Risk is about making a decision in which you could reap rewards or suffer cruel consequences. Insurance is the ability to share the risk with someone to help diminish those painful losses. Risk is a necessity. Insurance is a luxury.
Individually or corporately, we see insurance is an extraordinary creation, with almost super natural powers. With it, we feel enabled to undertake programs, activities, deals, actions fearlessly. It is the big puffy pillow we tie to our backsides when we first strap on hockey skates to see how fast we can go on a frozen pond without getting too hurt. That is the perceived magic of insurance.
Imagine a conversation between little Wayne (Gretzky) and his mother. Wayne, a nervous and novice skater is seen convincing his mother to give him the brand new feather pillow from her bed to protect him from damaging himself on the ice. All the while, he paints a picture of his stardom and future hockey glory. His mother, looking out for her son, gives up her pillow, a pillow she knows she can't really afford to ruin. But would Wayne have gone and tried even if he were denied the pillow? Does insurance enable confidence or can it disable it, too?
On a global level, very few of us can actually afford such mechanisms that help us to share and be saved from our failures. These are truly luxury items.
When I observe behaviors from other parts of the world, life is not always treated as "precious" as we do here in North America.
Is it that people care less, or is it that they can't afford to consider themselves as precious as we do? They still work, commute and live in houses. They do all this without insurance. Is it possible that their life experience is more fulfilling or thrilling as a result? By not always having a safety net from failure or disaster, are they seeing the true measure of their potential? By them getting out on the ice without a pillow, do they learn more about their abilities and talents?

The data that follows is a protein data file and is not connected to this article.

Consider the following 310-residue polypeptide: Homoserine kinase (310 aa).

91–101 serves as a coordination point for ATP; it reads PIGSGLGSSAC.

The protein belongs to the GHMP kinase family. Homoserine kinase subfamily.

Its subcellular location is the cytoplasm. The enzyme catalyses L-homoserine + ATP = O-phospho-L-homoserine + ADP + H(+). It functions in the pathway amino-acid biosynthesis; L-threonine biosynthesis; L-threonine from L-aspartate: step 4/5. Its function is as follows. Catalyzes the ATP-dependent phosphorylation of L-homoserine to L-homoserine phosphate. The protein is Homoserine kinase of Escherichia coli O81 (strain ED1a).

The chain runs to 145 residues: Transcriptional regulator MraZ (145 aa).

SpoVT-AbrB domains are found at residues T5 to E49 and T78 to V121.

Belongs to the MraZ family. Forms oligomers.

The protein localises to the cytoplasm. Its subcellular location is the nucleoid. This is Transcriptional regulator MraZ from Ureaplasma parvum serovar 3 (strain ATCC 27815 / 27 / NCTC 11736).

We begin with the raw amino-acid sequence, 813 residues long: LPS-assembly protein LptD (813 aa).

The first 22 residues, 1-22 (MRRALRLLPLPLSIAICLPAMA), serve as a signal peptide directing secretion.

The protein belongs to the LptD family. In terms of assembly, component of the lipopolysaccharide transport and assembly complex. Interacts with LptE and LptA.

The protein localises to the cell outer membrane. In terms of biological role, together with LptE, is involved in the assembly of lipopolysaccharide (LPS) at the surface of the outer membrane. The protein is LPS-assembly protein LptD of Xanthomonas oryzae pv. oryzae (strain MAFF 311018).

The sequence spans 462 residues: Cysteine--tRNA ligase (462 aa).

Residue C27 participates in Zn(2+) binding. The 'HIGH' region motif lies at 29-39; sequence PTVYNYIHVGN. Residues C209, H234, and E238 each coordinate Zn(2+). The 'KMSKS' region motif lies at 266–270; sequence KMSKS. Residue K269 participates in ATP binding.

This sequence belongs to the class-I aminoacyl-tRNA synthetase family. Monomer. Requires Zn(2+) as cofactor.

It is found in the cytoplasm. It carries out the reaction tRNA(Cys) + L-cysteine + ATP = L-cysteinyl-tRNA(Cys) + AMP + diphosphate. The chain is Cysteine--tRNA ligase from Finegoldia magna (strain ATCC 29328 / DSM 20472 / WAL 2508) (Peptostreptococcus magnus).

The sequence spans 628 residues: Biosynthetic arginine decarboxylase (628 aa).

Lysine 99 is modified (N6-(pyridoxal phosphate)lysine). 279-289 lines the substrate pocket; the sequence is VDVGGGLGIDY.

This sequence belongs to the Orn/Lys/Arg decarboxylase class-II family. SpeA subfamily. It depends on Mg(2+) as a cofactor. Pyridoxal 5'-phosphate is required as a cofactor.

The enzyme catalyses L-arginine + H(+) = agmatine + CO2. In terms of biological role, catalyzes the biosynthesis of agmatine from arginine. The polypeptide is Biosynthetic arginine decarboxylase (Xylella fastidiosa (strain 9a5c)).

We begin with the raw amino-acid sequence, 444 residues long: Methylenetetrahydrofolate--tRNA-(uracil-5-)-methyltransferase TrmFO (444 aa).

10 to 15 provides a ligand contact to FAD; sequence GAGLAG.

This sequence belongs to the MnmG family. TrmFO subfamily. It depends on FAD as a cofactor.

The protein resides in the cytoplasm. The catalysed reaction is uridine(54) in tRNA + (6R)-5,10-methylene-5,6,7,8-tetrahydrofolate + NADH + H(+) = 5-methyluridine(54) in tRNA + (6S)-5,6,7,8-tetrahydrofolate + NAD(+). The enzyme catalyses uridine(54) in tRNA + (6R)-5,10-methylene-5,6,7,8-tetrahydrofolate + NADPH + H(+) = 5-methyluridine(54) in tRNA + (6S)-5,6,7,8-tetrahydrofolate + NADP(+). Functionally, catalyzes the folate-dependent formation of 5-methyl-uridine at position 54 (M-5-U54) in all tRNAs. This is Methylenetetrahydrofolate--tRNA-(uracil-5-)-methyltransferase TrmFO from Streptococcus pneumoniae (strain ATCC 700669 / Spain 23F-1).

LOOKING BACK, WAY BACK
It is amazing to look back to 2100 B.C. with the creation of insurance. What started as simple guarantee agreements for goods delivery has now become an empire where we can insure just about anything. We have become reliant on someone always being there to share our risk. But is this dependency taking us away from the human experience? Would our self-perception change in the absence of insurance?
Today we buy life, medical, disability, employment, auto and home insurance. Ironically, it is for the protection of our inflated lifestyle that became so high because of the very same insurance we bought to protect it. What a paradox.
Would we sue as much if no one had insurance? Would medical costs be high if no one had insurance? Would life in general be as expensive if no one had insurance? Quite a thought. Hard to imagine.
But more importantly though, getting back to little Wayne who laces up the blades his first time, doesn't he need to know that life is slippery and the ice is hard?
Indeed that pillow could break his fall but maybe he may gain more if he actually feels the sting of falling from time to time.
JOANNA MAKOMASKI, the former risk manager for an energy delivery company, is a specialist in innovative enterprise risk management methods and implementation techniques with V3 Advisory Group.
February 1, 2011
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